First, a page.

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Harnessing Power of Blockchain to Restore Trust

By Dorota Zimnoch, Founder and MD, ZING Business Consulting

Dorota Zimnoch, Founder and MD, ZING Business Consulting

Blockchain has advanced in last few years, and reaching Board level conversations. The question I am often asked is, “What is the biggest problems it can solve?” My answer is: trust.

Is Trust the Issue in the First Place?

Trust is fundamental to conducting successful business, even more so in a digital environment, where people may never have met in person. Yet, according to the Edelman Trust Barometer, trust has fallen in 10 of 15 industries between 2017 to 2018 YOY, translating in real financial losses and missed opportunities. It is estimated that food fraud could be costing the UK food industry £12 billion annually—with cases like the horse meat scandal that wiped £300m off Tesco's market value or the scam with 1.3 million bottles claiming to be the Chateau Neuf du Pape label which resulted in £70million loss. The insurance industry estimates that it is facing £1.3 billion of detected fraud, with a further £2.1 billion undetected frauds. It spends around £200 million a year tackling fraud, yet 62 percent of fraudulent theft goes undetected. Another example includes ticket fraud, which according to the Society of Ticket Agents and Retailers, tickets cost audiences in the UK £1.6 million in May – October 2017. Those incidents have a direct impact on the loss of consumer trust and confidence. In addition, the cost of trust is felt not only in what we do but in what we can’t do. Two billion people are denied bank accounts, because banks don’t trust the records of their assets and identities.

Can blockchain help to restore trust?

Blockchain is a revolutionary technology with unique characteristics, which makes it so powerful. Marc Andresseen called it ‘the distributed trust network that the Internet always needed and never had’. Blockchain is a distributed ledger, which allows recording anything of value in a database that is decentralized and provides a data registry that is Transparent, Reliable and Immutable. Every new transaction is verified by nodes (network participants) and only approved and added to the chain, with unique cryptographic fingerprint, when the consensus is achieved. That means every transaction is traceable, irreversible, auditable, secure and tamper-proof. It provides a foundation for trust.

What does that mean in practice?

IBM was a frontrunner of addressing the food supply chain with blockchain. It developed the Food Trust blockchain platform which provides traceability, particularly in cases of disease outbreaks. It has recently announced partnership with Walmart, which means the platform moves to full adoption of technology and all suppliers of fresh greens are expected to join it by late September 2019.

Buzzvault is an example of addressing trust issue in insurance. It allows customers to record the pictures of belongings via app, and data is stored in digital inventory on blockchain, ensuring at the point of claim there is one version of truth for Individual and Insurer. Blockparty is another example where blockchain technology is used to address fraud prevention, as it eliminates the possibility of counterfeit tickets ensuring ticket ownership and attendee identity.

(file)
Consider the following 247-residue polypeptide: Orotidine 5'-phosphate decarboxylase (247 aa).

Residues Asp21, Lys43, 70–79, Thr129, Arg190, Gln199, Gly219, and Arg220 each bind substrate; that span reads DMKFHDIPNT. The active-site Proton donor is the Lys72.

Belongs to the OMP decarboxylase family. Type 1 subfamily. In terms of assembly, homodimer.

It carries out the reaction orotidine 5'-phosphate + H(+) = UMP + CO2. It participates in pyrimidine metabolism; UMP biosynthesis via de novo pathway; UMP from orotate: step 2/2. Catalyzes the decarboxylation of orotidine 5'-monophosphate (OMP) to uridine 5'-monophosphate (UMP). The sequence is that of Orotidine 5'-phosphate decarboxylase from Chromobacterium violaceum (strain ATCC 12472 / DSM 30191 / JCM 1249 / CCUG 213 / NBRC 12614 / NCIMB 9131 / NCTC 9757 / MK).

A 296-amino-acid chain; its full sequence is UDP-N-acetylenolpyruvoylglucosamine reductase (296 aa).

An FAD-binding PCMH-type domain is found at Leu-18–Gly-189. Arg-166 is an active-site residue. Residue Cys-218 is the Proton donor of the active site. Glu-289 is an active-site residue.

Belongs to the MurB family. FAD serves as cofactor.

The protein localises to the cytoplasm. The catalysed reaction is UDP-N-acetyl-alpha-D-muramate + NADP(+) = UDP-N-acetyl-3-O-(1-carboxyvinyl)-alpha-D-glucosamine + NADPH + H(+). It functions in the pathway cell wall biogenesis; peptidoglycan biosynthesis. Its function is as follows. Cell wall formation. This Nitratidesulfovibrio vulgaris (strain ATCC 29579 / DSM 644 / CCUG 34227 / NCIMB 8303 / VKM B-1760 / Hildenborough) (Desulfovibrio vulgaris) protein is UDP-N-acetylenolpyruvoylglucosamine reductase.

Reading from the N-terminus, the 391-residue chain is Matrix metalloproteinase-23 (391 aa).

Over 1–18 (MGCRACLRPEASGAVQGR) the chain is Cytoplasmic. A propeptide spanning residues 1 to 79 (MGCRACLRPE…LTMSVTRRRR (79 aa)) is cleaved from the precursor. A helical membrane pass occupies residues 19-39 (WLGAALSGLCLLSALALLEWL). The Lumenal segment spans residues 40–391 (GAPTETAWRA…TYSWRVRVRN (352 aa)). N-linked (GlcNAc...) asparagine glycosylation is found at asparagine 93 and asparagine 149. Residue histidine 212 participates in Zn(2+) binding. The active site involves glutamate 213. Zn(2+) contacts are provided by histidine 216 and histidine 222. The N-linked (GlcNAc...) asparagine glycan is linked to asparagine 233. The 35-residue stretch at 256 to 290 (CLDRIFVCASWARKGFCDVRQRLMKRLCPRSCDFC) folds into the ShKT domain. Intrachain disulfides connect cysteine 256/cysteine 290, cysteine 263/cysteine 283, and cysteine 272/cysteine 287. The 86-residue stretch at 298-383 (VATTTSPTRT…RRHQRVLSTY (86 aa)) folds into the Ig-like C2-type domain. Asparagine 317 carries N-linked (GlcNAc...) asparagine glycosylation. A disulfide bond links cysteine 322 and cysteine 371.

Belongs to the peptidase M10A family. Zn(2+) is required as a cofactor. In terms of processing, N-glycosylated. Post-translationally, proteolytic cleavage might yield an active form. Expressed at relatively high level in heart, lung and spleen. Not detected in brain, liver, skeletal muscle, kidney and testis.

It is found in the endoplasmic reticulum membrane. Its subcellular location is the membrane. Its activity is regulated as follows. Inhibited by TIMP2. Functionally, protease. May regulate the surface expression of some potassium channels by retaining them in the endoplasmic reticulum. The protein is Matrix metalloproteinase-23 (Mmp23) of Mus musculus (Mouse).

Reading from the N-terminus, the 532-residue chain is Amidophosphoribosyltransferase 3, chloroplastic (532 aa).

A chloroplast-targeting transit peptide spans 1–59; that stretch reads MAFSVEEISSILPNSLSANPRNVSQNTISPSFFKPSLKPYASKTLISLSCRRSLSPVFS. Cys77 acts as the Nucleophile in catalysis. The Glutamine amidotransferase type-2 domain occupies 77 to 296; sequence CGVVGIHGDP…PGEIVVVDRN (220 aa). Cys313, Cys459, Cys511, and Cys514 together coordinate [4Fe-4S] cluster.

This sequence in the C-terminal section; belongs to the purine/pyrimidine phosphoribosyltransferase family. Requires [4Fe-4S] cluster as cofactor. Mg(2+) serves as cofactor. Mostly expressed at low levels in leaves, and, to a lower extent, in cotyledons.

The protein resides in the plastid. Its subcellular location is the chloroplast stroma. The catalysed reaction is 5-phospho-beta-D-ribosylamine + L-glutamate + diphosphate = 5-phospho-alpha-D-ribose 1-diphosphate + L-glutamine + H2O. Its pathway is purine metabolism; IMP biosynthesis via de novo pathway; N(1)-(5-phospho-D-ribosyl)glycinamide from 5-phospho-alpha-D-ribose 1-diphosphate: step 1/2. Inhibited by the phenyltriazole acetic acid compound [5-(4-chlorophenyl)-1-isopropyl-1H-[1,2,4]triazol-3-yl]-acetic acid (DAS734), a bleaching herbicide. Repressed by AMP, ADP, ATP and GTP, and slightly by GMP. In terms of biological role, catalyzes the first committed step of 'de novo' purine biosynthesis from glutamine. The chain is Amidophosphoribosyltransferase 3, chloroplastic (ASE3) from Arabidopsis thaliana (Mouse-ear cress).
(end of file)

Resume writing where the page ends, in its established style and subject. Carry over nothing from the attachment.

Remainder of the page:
Xain.io demonstrates how blockchain can help create new business models. Working with Porsche they provide a solution which allows encrypted and auditable data logging. Having full control of data gives the user confidence to assign temporary access authorisations for the vehicle, for example to a courier company that delivers parcel to the boot—in a secure and efficient manner.

Blockchain not only allows cfor hanging business models but also opens the opportunity to create new services and addressing Financial Inclusion. Like the Twiga Foods, the company that analyses purchase records from a mobile device. Next, it applies further technology, like machine learning to predict credit worthiness. That score gives lenders the confidence they need to provide microloans to small businesses. Blockchain is then used to manage the lending process through application, providing offers and accepting the terms to repayment.

Is Blockchain for me?

The above examples may inspire you to ask a question: Is blockchain for me?

Following CASTLe framework helps with the decision journey. Start with ‘C’, which stands for challenge, which means you should ask: What business challenge do I try to address and solve? If it is related to storing/transferring value on an internet, the answer is likely to be ‘yes’. Then follow with ‘A’ like analyses, where you may engage experts, review internal and external sources to determine if your challenge can be solved with blockchain. ‘S’ is strategy as it is crucial that you build the clear-cut business case linked to your overall strategy. ‘T’ is a tactic which addresses all questions related to execution, including KPIs that will help you measure progress, so important with innovation projects. Finally, ‘Le’ are learnings collected. You may have decided to start small (which is often the most recommended approach), solve single but scalable issue, before you take all organization through change.

Powerful technology but not the solution to every problem

The focus of this article was on trust, but it was important to mention that power of blockchain is not limited to it. Equally, it will not be panacea to everything. What is certain, the technology is maturing quickly, and it is reasonable that you invest time and resources in learning and experimenting with it.

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